Life became easier on the new ranch as the land was flatter and therefore easier to farm. They could now use a horse to pull a plow and had a blacksmith shop to make repairs on their own equipment. Eduino also used the blacksmith shop to produce knives and other odd tools for other homesteaders. We still use the same old plow, now pulled by tractor, to work our garden. Eduino’s income during this time frame was peeling tan-oak bark for use in tanneries to tan hides. Grapes and wine, sold out of his bonded winery, were also sources of income. Moonshine was sold during prohibition, but that’s another story. Filomena started a guest ranch for recreational vacations. Word spread fast and the ranch become very popular. She charged a single dollar a day for a room, lunch, and supper. It is rumored that Filomena become upset when she was forced to charge two dollars because of inflation.
Filomena was a very hardworking woman--without her many things on the ranch that today we take for granted would not exist. Without her influence we would be without a mail route and telephone. When her children became of school age, she had a school built and a teacher stayed on the ranch. When the Lombardi School was going to be shut down due to the lack of students, Filomena started a foster home for wayward boys to keep the school open. Recently an individual that attended school here in 1943 visited us. The school finally closed when Dolly graduated. Filomena even had the county pave the road bordering our current property for dust reduction. Eduino and Filomena celebrated their 50th anniversary in 1951. Eduino died a year later in 1952; He was 84. Filomena died in 1955; she was 72.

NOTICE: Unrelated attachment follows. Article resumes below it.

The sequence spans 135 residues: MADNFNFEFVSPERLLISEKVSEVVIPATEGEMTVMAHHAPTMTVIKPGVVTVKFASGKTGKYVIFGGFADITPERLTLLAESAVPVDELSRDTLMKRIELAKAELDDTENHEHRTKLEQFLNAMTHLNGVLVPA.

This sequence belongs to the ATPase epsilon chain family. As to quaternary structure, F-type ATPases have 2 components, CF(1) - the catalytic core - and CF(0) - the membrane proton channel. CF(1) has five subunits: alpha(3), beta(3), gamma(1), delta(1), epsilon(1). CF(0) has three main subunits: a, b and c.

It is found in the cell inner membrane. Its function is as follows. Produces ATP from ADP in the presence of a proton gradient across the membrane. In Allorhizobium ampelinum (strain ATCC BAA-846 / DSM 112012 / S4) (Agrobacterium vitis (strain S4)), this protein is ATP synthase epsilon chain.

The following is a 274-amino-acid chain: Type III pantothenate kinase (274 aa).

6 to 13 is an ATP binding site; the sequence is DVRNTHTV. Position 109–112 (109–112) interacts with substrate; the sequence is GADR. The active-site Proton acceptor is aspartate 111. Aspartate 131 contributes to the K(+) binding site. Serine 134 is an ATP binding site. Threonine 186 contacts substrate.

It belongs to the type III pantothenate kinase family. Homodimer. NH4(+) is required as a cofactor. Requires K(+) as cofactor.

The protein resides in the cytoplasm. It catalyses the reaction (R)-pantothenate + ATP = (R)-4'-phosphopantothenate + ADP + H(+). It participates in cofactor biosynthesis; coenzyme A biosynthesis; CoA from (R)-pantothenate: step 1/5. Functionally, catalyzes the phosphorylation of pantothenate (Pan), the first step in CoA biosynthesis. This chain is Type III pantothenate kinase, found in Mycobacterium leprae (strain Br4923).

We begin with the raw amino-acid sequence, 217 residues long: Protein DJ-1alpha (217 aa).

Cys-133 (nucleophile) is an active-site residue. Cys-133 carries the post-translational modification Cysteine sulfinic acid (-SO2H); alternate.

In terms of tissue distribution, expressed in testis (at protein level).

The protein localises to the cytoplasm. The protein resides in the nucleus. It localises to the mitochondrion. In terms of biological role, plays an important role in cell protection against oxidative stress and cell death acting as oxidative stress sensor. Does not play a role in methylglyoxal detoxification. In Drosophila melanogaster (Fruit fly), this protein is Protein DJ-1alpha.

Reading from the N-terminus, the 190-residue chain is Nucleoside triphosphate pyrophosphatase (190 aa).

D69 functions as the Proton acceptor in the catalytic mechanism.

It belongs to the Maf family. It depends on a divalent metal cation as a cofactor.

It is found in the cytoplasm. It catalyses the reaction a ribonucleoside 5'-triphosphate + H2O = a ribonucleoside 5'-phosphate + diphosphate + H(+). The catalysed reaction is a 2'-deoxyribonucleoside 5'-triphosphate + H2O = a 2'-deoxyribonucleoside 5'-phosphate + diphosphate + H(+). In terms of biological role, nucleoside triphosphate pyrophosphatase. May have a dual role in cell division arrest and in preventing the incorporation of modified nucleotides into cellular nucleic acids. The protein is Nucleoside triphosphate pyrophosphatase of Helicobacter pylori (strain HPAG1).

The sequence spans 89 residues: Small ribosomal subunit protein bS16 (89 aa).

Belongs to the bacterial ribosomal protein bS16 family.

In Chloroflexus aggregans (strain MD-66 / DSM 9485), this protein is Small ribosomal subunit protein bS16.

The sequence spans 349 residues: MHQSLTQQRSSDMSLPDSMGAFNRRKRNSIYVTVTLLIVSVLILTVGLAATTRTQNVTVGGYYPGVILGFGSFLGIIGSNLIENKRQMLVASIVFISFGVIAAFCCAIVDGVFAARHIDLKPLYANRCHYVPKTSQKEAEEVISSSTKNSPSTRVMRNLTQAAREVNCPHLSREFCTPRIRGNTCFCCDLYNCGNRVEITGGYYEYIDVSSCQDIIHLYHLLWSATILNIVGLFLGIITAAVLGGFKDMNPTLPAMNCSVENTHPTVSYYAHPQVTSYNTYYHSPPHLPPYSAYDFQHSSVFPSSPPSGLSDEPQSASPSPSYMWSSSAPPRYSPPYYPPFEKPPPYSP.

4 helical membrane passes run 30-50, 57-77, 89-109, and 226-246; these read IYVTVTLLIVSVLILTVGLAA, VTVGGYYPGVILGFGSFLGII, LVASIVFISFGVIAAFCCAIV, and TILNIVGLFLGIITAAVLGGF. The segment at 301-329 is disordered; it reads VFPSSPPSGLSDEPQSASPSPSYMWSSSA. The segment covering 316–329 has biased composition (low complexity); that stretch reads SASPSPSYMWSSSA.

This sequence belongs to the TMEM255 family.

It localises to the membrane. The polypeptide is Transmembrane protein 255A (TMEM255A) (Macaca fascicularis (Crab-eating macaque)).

After returning from World War II, George bought the ranch from his brothers and sisters. In June of 1953, George married Alice Fluke. They had three children: John, Linda, and my father Raymond. Grandpa made his living by logging, running 1,000 head of sheep in the surrounding 7,000 acres of mountains, which he leased, along with cattle. He also sold roughly 14,000 pounds of chestnuts yearly. He was known as the Chestnut King of Northern California. He continued to maintain the vineyard planted by his father in 1896. By now Grandpa was using a tractor to plow the vineyard. In 1968, he started Trees by George, a Christmas tree farm. We sold Christmas trees all over the state of California. Grandpa sold his sheep in the late 1970s because of predators and the drop in wool prices. He sold the cattle raised on neighboring property in the mid 1980s until the owners ended his lease when they sold the land to a logging company. He continued to work the grapes, chestnuts and Christmas trees with his son Raymond until his death in 1999. Raymond married Jane in October 1983 and had two children, Robert (myself) and Mike who grew up and worked on the ranch.